Worried About Your Brain Health? – Preparation For and Expectations from Meeting with Your Physician
by Dr. Amanda Mullen,
PAC Certified Independent Consultant & Trainer
Going to the doctor can be a stressful experience, especially when your concern is about cognitive functioning. It is important to prepare ahead of time so as to get the most out of this meeting with your physician. Try to create a list of symptoms that you or your loved ones have observed as well as a list of questions for the doctor. Reflect about any recent life events or lifestyle changes that might be prompting cognitive change. Have you experienced any changes in sleep habits, nutrition, social interaction, or endured a loss of some kind? It is not uncommon to discover that forgetfulness, difficulty concentrating, and changes in behavior are linked to underlying depression or anxiety.
Physical health and brain health are tightly connected. You can expect your doctor to review any previously diagnosed medical conditions as well as medications that you are currently taking (including over-the-counter medications and supplements). Bring a current list with you, and be sure to ask if medication side effects could be contributing to your difficulties. Since cognitive change can result from a reversible or treatable medical condition, a full medical workup is essential. Your physician may order tests that will determine if diabetes, thyroid dysfunction, cardiovascular disease, infection, vitamin deficiency, or less common issues such as tumor growth are contributing to the symptoms being reported. Such tests may include blood work and an MRI.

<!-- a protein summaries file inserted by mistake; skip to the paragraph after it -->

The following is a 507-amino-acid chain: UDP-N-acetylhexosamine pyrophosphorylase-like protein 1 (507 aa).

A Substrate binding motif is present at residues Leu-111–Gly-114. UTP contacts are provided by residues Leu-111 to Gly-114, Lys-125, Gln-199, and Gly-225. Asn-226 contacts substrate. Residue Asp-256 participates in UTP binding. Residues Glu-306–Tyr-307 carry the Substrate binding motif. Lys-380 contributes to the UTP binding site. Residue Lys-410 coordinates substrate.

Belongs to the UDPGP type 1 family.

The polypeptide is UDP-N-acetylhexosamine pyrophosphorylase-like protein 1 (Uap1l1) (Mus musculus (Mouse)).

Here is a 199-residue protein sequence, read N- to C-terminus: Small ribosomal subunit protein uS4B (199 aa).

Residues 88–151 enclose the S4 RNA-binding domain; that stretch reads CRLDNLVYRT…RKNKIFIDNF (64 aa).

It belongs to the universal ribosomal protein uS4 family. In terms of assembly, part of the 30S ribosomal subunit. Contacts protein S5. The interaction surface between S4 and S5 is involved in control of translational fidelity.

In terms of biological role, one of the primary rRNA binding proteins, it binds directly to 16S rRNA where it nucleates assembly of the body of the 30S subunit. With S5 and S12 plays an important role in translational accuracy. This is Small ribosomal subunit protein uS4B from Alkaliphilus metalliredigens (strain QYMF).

In assessing brain change, your doctor will need to know about any of your risk factors. These include medical conditions, as mentioned above, as well as alcohol use, history of head injury, and family history of dementia. Following your exam, you should schedule a follow-up meeting to review your test results and determine next steps. At this time, you may be referred to specialists for any treatable medical conditions. You may also be referred to a Neurologist for a more thorough neurological evaluation. A Neuropsychologist may be helpful in assessing your current cognitive strengths and weaknesses. Neuropsychological testing not only guides the diagnostic process, but the information collected can serve as a baseline for comparison of future test results. You may also choose to work with a Clinical Psychologist on addressing symptoms of depression or anxiety, creating positive life changes, and building compensatory strategies to cope with challenges related to brain change.
Dr. Amanda Mullen is a Clinical Psychologist working in Hadley, Massachusetts. In her private practice, called Changing Minds, she focuses on helping those living with dementia and their care partners. She is a PAC Certified Consultant and Trainer and is currently working towards becoming a PAC Mentor.